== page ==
Jim Joel Equine Sports Medicine Centre, University of Bristol, Langford House, Langford, Bristol, BS40 5DU, UK.
Prevalence of inflammatory airway disease in National Hunt horses referred for investigation of poor athletic performance
Version of Record online: 10 JUN 2010
© 2006 EVJ Ltd
Equine Veterinary Journal
Special Issue: Proceedings of the 7th International Conference of Equine Exercise Physiology
Volume 38, Issue S36, pages 529–534, August 2006
How to Cite
ALLEN, K. J., TREMAINE, W. H. and FRANKLIN, S. H. (2006), Prevalence of inflammatory airway disease in National Hunt horses referred for investigation of poor athletic performance. Equine Veterinary Journal, 38: 529–534. doi: 10.1111/j.2042-3306.2006.tb05599.x
- Issue online: 10 JUN 2010
- Version of Record online: 10 JUN 2010
- inflammatory airway disease;
- poor performance;
- exercise intolerance;
Reasons for performing study: Inflammatory airway disease (IAD) is thought to be an important cause of poor performance in young Thoroughbred racehorses. However, little study has been made of IAD in older National Hunt (NH) horses.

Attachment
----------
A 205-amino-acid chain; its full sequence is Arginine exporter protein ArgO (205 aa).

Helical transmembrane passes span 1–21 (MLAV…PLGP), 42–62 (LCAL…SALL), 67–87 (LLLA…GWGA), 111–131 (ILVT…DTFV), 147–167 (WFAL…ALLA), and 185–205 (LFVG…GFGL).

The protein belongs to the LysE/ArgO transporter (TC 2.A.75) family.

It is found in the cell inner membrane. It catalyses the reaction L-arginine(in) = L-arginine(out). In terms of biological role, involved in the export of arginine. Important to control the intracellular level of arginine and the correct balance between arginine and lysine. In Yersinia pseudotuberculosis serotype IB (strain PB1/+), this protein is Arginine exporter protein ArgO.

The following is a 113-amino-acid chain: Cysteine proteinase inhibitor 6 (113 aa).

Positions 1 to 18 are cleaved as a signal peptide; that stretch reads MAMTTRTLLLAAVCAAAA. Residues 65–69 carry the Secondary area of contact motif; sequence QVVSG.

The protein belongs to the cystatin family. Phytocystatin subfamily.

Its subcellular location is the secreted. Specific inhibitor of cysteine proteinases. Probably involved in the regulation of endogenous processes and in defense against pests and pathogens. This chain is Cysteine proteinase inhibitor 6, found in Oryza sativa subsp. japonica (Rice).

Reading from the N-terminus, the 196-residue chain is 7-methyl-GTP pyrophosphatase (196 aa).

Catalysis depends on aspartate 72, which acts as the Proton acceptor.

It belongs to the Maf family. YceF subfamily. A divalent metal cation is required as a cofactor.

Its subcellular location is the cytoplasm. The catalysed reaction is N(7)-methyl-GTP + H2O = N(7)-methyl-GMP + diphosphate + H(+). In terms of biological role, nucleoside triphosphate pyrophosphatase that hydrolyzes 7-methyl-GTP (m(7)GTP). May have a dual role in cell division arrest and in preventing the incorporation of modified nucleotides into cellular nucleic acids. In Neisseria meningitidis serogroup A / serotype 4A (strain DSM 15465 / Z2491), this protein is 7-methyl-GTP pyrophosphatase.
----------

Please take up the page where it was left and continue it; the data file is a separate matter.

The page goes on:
Objectives: To determine the prevalence of IAD in NH racehorses referred for investigation of poor athletic performance and identify some of the risk factors that may be associated with IAD in this group of horses.
Methods: Tracheal mucus was graded, and tracheal wash (TW) and bronchoalveolar lavage (BAL) performed after treadmill exercise in 91 NH horses referred to the University of Bristol. Comparisons were made between the different methods for diagnosing IAD and potential risk factors investigated.
Results: Tracheal mucus was observed in 68% and lower airway inflammation identified in 70% of horses. There was poor agreement between TW and BAL techniques for a diagnosis of IAD. The prevalence of increased proportions of neutrophils in TW was 40% compared with 59% in BAL. There was a significant association between presence of tracheal mucus and increased neutrophils in TW but not between tracheal mucus and BAL cytology. No significant association between IAD and age, EIPH or URT obstruction was observed.
Conclusions: Inflammatory airway disease was a common finding in NH horses referred for investigation of poor performance. In contrast to studies in younger, flat racehorses the prevalence of disease did not decrease with increasing age.
Potential relevance: Horses of all ages presented for investigation of poor performance require a thorough clinical investigation of the lower airways. The collection of both TW and BAL samples is indicated in order to confirm a diagnosis of IAD.